German Finance Minister Wolfgang Schaeuble said Thursday that he understood Cypriot anger over the tough terms of its international bailout but said it would fade eventually.
When times are very tough «then you look for someone to project your anger onto,» he told local radio broadcaster SWR2, when asked about public ire in Cyprus against Germany, the European Union and the International Monetary Fund.
“That will pass. It is of course completely unfounded,» he added.
He described as fair the terms of the rescue, which will see depositors with more than 100,000 euros ($128,000) in the island’s top two banks face losing a large chunk of their money.
And he came to the defence of the head of eurozone finance ministers, Jeroen Dijsselbloem, for his handling of the Cyprus bailout and his suggestion it might serve as a model for other stricken states.
“Cyprus was a special case, everybody knew that,» Schaeuble stressed.
“I think Dijsselbloem was misunderstood,» he said, adding that the Dutchman had only repeated a mantra intoned since the start of the financial crisis in 2008.
“If you have a debtor who at the end of the day can’t pay and you have outstanding claims then you can also lose money.”
Dijsselbloem had suggested that the Cyprus approach, with its provision for major depositors to take losses, could be used again to avoid having taxpayers carry the burden, as they have done up to now in the crisis.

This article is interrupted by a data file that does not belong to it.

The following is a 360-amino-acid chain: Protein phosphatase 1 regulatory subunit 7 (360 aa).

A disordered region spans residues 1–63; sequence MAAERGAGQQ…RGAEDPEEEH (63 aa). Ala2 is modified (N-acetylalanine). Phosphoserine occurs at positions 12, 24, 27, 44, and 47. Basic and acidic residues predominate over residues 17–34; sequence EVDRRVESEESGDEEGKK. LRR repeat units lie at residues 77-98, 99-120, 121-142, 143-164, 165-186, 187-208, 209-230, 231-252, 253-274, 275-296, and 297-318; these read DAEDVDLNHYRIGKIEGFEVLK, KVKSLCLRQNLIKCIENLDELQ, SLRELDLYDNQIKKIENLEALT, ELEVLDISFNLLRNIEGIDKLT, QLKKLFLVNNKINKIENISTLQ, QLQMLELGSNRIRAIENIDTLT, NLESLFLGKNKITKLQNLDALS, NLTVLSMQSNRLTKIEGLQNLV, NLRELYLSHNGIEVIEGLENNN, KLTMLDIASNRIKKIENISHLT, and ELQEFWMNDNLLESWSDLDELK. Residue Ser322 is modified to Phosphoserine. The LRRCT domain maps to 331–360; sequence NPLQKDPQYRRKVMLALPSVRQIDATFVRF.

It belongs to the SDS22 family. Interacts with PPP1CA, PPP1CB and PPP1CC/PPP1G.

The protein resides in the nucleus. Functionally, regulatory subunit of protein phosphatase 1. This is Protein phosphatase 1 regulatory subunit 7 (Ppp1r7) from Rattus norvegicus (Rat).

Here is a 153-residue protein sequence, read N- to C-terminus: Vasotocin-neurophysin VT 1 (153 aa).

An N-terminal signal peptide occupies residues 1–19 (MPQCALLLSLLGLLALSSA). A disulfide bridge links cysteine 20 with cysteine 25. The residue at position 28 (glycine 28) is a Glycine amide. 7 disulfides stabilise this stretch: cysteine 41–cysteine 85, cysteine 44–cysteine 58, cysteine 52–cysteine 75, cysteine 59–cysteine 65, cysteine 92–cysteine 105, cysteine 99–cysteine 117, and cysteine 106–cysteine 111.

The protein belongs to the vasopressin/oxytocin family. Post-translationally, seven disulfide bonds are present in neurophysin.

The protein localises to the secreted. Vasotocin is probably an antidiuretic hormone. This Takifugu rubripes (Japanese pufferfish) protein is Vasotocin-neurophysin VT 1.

Rising anger against Germany as the paymaster for eurozone bailout packages and its most influential member state has rattled officials in Berlin.
Demonstrators on the streets of Nicosia brandishing posters depicting Chancellor Angela Merkel as an Adolf Hitler figure bent on European domination have received wide media coverage.
German Justice Minister Sabine Leutheusser-Schnarrenberger was quoted Wednesday as saying that European Commission chief Jose Manuel Barroso and EU President Herman Van Rompuy ought to help rein in anti-German sentiment.
“Germany is showing solidarity so that in the end the crisis countries have a future,» she told Munich’s daily Merkur.
“So I would indeed ask that the people at the top — the Commission president and the Council president — demonstrate solidarity with us and defend the Germans against unjustified accusations.”